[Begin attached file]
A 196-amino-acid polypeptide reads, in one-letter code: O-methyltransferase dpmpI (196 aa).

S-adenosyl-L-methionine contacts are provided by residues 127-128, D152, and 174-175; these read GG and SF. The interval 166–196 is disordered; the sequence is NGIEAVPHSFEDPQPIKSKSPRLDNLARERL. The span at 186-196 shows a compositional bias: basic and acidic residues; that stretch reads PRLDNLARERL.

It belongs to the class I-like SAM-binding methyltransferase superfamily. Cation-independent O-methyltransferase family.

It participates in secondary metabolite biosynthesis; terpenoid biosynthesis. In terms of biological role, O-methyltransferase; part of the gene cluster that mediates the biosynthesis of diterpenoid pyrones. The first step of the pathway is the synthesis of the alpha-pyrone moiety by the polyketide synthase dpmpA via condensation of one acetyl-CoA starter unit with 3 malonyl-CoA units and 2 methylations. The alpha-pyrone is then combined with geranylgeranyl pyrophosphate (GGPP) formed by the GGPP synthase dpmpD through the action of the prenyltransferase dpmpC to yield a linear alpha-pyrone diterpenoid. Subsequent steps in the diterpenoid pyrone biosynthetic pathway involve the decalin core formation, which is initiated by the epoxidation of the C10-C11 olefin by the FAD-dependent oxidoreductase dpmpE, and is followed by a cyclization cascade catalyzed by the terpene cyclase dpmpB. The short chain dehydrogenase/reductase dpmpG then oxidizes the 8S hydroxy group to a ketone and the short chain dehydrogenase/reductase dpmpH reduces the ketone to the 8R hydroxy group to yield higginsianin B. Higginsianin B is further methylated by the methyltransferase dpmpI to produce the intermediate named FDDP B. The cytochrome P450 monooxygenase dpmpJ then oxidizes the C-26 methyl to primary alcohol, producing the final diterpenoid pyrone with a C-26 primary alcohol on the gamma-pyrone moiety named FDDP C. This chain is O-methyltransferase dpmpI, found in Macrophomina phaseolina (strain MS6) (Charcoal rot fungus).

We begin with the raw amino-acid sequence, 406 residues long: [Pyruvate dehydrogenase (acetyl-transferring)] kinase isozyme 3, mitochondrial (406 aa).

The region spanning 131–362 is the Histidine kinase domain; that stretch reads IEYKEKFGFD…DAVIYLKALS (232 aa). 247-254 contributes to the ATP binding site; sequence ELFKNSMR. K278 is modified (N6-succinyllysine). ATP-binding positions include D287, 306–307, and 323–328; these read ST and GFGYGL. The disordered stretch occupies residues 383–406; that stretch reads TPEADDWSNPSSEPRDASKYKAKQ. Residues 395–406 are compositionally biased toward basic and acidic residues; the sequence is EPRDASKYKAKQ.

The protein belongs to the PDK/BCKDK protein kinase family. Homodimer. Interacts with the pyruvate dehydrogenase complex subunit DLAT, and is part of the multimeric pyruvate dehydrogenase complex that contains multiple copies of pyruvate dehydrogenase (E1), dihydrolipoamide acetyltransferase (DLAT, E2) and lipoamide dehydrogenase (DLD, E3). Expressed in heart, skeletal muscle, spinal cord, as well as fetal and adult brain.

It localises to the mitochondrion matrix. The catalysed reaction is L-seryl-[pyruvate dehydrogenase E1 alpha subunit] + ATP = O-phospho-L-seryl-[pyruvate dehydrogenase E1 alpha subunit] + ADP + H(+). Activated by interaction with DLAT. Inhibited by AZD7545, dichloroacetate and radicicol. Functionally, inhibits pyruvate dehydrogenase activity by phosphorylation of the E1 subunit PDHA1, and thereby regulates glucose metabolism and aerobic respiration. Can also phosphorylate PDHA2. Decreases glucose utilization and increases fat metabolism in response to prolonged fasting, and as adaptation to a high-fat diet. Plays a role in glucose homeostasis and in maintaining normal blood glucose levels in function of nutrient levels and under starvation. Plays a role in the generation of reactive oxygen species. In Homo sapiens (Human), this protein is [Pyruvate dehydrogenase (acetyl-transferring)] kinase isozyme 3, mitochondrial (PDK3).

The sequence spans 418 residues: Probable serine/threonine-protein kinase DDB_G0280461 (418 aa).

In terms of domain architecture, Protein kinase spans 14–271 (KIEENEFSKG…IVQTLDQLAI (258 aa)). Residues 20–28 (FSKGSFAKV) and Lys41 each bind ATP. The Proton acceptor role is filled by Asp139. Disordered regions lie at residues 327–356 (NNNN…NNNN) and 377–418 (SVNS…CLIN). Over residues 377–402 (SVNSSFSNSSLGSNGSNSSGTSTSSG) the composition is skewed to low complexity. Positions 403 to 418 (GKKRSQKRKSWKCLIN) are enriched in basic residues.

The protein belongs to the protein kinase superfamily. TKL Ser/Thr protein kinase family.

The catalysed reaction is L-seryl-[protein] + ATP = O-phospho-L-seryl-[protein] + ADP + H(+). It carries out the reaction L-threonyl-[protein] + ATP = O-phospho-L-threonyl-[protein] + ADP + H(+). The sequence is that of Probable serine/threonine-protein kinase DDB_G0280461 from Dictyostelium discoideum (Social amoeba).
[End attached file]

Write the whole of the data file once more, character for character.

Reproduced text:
A 196-amino-acid polypeptide reads, in one-letter code: O-methyltransferase dpmpI (196 aa).

S-adenosyl-L-methionine contacts are provided by residues 127-128, D152, and 174-175; these read GG and SF. The interval 166–196 is disordered; the sequence is NGIEAVPHSFEDPQPIKSKSPRLDNLARERL. The span at 186-196 shows a compositional bias: basic and acidic residues; that stretch reads PRLDNLARERL.

It belongs to the class I-like SAM-binding methyltransferase superfamily. Cation-independent O-methyltransferase family.

It participates in secondary metabolite biosynthesis; terpenoid biosynthesis. In terms of biological role, O-methyltransferase; part of the gene cluster that mediates the biosynthesis of diterpenoid pyrones. The first step of the pathway is the synthesis of the alpha-pyrone moiety by the polyketide synthase dpmpA via condensation of one acetyl-CoA starter unit with 3 malonyl-CoA units and 2 methylations. The alpha-pyrone is then combined with geranylgeranyl pyrophosphate (GGPP) formed by the GGPP synthase dpmpD through the action of the prenyltransferase dpmpC to yield a linear alpha-pyrone diterpenoid. Subsequent steps in the diterpenoid pyrone biosynthetic pathway involve the decalin core formation, which is initiated by the epoxidation of the C10-C11 olefin by the FAD-dependent oxidoreductase dpmpE, and is followed by a cyclization cascade catalyzed by the terpene cyclase dpmpB. The short chain dehydrogenase/reductase dpmpG then oxidizes the 8S hydroxy group to a ketone and the short chain dehydrogenase/reductase dpmpH reduces the ketone to the 8R hydroxy group to yield higginsianin B. Higginsianin B is further methylated by the methyltransferase dpmpI to produce the intermediate named FDDP B. The cytochrome P450 monooxygenase dpmpJ then oxidizes the C-26 methyl to primary alcohol, producing the final diterpenoid pyrone with a C-26 primary alcohol on the gamma-pyrone moiety named FDDP C. This chain is O-methyltransferase dpmpI, found in Macrophomina phaseolina (strain MS6) (Charcoal rot fungus).

We begin with the raw amino-acid sequence, 406 residues long: [Pyruvate dehydrogenase (acetyl-transferring)] kinase isozyme 3, mitochondrial (406 aa).

The region spanning 131–362 is the Histidine kinase domain; that stretch reads IEYKEKFGFD…DAVIYLKALS (232 aa). 247-254 contributes to the ATP binding site; sequence ELFKNSMR. K278 is modified (N6-succinyllysine). ATP-binding positions include D287, 306–307, and 323–328; these read ST and GFGYGL. The disordered stretch occupies residues 383–406; that stretch reads TPEADDWSNPSSEPRDASKYKAKQ. Residues 395–406 are compositionally biased toward basic and acidic residues; the sequence is EPRDASKYKAKQ.

The protein belongs to the PDK/BCKDK protein kinase family. Homodimer. Interacts with the pyruvate dehydrogenase complex subunit DLAT, and is part of the multimeric pyruvate dehydrogenase complex that contains multiple copies of pyruvate dehydrogenase (E1), dihydrolipoamide acetyltransferase (DLAT, E2) and lipoamide dehydrogenase (DLD, E3). Expressed in heart, skeletal muscle, spinal cord, as well as fetal and adult brain.

It localises to the mitochondrion matrix. The catalysed reaction is L-seryl-[pyruvate dehydrogenase E1 alpha subunit] + ATP = O-phospho-L-seryl-[pyruvate dehydrogenase E1 alpha subunit] + ADP + H(+). Activated by interaction with DLAT. Inhibited by AZD7545, dichloroacetate and radicicol. Functionally, inhibits pyruvate dehydrogenase activity by phosphorylation of the E1 subunit PDHA1, and thereby regulates glucose metabolism and aerobic respiration. Can also phosphorylate PDHA2. Decreases glucose utilization and increases fat metabolism in response to prolonged fasting, and as adaptation to a high-fat diet. Plays a role in glucose homeostasis and in maintaining normal blood glucose levels in function of nutrient levels and under starvation. Plays a role in the generation of reactive oxygen species. In Homo sapiens (Human), this protein is [Pyruvate dehydrogenase (acetyl-transferring)] kinase isozyme 3, mitochondrial (PDK3).

The sequence spans 418 residues: Probable serine/threonine-protein kinase DDB_G0280461 (418 aa).

In terms of domain architecture, Protein kinase spans 14–271 (KIEENEFSKG…IVQTLDQLAI (258 aa)). Residues 20–28 (FSKGSFAKV) and Lys41 each bind ATP. The Proton acceptor role is filled by Asp139. Disordered regions lie at residues 327–356 (NNNN…NNNN) and 377–418 (SVNS…CLIN). Over residues 377–402 (SVNSSFSNSSLGSNGSNSSGTSTSSG) the composition is skewed to low complexity. Positions 403 to 418 (GKKRSQKRKSWKCLIN) are enriched in basic residues.

The protein belongs to the protein kinase superfamily. TKL Ser/Thr protein kinase family.

The catalysed reaction is L-seryl-[protein] + ATP = O-phospho-L-seryl-[protein] + ADP + H(+). It carries out the reaction L-threonyl-[protein] + ATP = O-phospho-L-threonyl-[protein] + ADP + H(+). The sequence is that of Probable serine/threonine-protein kinase DDB_G0280461 from Dictyostelium discoideum (Social amoeba).